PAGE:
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Appraisal myths & facts

Legally, a real estate appraiser is required to be state certified to produce substantiated real estate appraisals for federally-supported sales. You have the ability to receive a copy of the completed appraisal from your lender. Contact Shamrock Appraisals, Inc. if you have any questions about the appraisal process.

Myth: The value that is assessed by the appraiser should be equivalent to the market value.

Fact: While most states uphold the idea that assessed value is the same as estimated market value, this commonly is not the case. Usually when interior remodeling has been done and the assessor is not aware of the improvement or other houses in the area have not been reassessed for a good length of time, it may vary wildly.

Myth: Depending on if the appraisal is provided for the buyer or the seller, the opinion of value of the home will vary.

Fact: The appraiser has no vested interest in the outcome of the appraisal report and should conduct his task with independence, objectivity and impartiality - no matter for whom the appraisal is written.

Myth: The replacement value of the house should be is on par with the market value.

Fact: Market value is arrived at through what a willing buyer would likely pay a willing seller for a certain property, with neither being under pressure to buy or sell. The dollar amount necessary to reconstruct a home is what shows the replacement cost.

Myth: Appraisers use a formula, like a specific price per square foot, to figure out the worth of a home.

Fact: There are many numerous calculations that an appraiser will use to make a comprehensive investigation of every factor in consideration of the house, such as the size, location, condition, how close it is to certain facilities and the worth of recently sold comparable houses.

Myth: When the economy is robust and the worth of properties are found to be rising by a certain percentage, the other homes in the neighborhood can be expected to appreciate based on that same percentage.

Fact: Cost increase of a certain property must be determined on an individualized basis, factoring in data on comparable houses and other relevant elements. It doesn't matter if the economy is on the rise or declining.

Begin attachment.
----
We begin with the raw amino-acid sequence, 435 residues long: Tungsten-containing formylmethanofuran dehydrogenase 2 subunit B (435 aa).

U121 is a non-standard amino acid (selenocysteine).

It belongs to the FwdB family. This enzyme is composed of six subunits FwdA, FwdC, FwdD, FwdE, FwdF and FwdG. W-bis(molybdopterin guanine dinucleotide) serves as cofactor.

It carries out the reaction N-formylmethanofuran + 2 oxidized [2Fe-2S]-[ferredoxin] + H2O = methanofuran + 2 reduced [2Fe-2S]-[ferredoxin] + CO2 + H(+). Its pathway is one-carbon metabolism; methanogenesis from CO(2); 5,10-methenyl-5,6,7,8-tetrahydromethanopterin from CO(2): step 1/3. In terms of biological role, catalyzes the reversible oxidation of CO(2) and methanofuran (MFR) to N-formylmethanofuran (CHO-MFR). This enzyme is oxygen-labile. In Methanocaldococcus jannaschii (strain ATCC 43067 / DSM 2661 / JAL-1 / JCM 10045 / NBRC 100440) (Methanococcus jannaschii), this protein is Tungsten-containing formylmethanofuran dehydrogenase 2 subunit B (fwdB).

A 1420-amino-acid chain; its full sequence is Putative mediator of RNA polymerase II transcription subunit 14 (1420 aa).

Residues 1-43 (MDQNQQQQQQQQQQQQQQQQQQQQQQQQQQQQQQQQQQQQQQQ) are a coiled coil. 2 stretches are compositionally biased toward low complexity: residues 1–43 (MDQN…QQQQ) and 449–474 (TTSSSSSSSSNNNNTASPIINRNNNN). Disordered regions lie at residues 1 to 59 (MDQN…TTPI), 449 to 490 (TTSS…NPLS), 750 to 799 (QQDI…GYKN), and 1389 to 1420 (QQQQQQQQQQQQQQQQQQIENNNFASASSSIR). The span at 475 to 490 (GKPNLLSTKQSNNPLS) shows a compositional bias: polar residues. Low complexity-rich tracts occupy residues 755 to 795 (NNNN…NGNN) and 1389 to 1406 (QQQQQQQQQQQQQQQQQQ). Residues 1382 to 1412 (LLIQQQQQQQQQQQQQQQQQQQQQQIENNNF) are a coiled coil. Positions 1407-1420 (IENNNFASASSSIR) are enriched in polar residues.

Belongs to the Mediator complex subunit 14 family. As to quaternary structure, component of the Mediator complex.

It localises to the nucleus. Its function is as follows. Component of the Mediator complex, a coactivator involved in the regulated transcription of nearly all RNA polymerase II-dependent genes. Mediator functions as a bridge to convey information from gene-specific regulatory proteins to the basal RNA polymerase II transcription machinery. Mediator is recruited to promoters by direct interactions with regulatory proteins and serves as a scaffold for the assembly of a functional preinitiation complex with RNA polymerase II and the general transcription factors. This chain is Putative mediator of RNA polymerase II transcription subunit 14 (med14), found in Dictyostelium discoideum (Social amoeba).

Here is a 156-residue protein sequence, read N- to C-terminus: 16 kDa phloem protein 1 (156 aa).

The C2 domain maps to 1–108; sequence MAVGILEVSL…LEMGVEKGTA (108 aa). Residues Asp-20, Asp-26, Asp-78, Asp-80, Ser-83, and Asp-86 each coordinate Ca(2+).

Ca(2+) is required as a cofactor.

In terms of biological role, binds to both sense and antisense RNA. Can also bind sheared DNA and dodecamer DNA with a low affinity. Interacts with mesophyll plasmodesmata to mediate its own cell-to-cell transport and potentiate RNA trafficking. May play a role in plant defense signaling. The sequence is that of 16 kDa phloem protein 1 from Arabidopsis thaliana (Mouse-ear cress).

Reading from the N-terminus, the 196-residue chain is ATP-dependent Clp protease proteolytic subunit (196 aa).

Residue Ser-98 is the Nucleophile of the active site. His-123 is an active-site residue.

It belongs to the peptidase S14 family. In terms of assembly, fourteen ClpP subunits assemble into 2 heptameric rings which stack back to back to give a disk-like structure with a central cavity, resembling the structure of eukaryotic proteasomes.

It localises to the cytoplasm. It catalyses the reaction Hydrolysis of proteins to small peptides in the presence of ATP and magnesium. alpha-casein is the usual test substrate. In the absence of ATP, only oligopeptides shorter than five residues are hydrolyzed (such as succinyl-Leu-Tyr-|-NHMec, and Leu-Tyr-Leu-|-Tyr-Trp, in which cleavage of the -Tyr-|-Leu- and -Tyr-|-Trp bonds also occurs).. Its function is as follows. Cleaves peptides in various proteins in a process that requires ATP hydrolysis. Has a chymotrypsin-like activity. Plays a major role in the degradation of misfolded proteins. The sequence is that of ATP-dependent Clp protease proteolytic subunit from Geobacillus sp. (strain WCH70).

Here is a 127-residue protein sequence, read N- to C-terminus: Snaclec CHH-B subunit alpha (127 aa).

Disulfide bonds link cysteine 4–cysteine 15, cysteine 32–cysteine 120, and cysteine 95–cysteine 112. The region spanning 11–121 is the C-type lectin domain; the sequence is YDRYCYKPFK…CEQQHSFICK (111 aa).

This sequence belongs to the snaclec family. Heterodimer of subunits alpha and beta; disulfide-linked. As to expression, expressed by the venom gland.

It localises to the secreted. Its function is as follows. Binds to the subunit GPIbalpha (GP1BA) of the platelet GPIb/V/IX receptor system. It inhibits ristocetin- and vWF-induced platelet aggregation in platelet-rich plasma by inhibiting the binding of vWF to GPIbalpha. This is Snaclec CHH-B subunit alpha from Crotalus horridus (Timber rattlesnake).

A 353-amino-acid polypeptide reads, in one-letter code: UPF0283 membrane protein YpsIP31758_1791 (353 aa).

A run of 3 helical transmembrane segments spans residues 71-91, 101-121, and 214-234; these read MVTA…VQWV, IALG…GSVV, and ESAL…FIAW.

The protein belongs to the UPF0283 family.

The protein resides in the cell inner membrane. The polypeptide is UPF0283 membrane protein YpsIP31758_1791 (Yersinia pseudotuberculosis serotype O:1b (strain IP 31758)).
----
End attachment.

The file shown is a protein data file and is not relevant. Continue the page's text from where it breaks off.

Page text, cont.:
Have other questions about appraisers, appraising or real estate in Tuscaloosa County or Tuscaloosa, AL?

Contact Shamrock Appraisals, Inc.

Myth: The home's exterior is determinate of the actual value of the property; there is no need to do an interior appraisal.

Fact: Home worth is concluded by a number of variables, including area, condition, improvements, amenities, and market trends. An external inspection certainly can't provide all of the data needed.

Myth: Because consumers fund appraisals when applying for loans to buy or refinance their house, they legally own their appraisal report.

Fact: Legally, the appraisal report is owned by the lending company unless the lender relinquishes their interest in the report. By the Equal Credit Opportunity Act, any home buyer asking for a copy of the appraisal report must be provided with it by their lender.

Myth: There's no reason for home buyers to even care about what the appraisal report contains so long as their lending institution is satisfied.

Fact: It is very important for home buyers to go through a copy of their report so that they can verify the accuracy of the report, in case there is a need to question its veracity. Remember, this is probably the most expensive and important investment a consumer will ever make. An appraisal report can double as a record for the future, containing a great deal of data - including, but certainly not limited to the legal and physical description of the property, square footage measurements, list of comparable properties in the neighborhood, neighborhood description and a narrative of current real-estate activity and/or market trends in the area.

Myth: The only reason someone would order an appraisal is if a property needs its cost assessed in a lender sales transaction.

Fact: Ordering an appraisal can fulfill a variety of needs depending on the designations and certifications of the appraiser involved; appraisers can provide a great deal of different services, including benefit/cost analysis, tax assessment, legal dispute resolution, and even estate planning.

Myth: There's no reason to get an appraisal if you get a home inspection.

Fact: A home inspection serves a completely different purpose than an appraisal report. The appraiser decides upon an opinion of value in the appraisal process and resulting document. House inspectors will create a report that will determine the condition of the property and its major components and possible damage.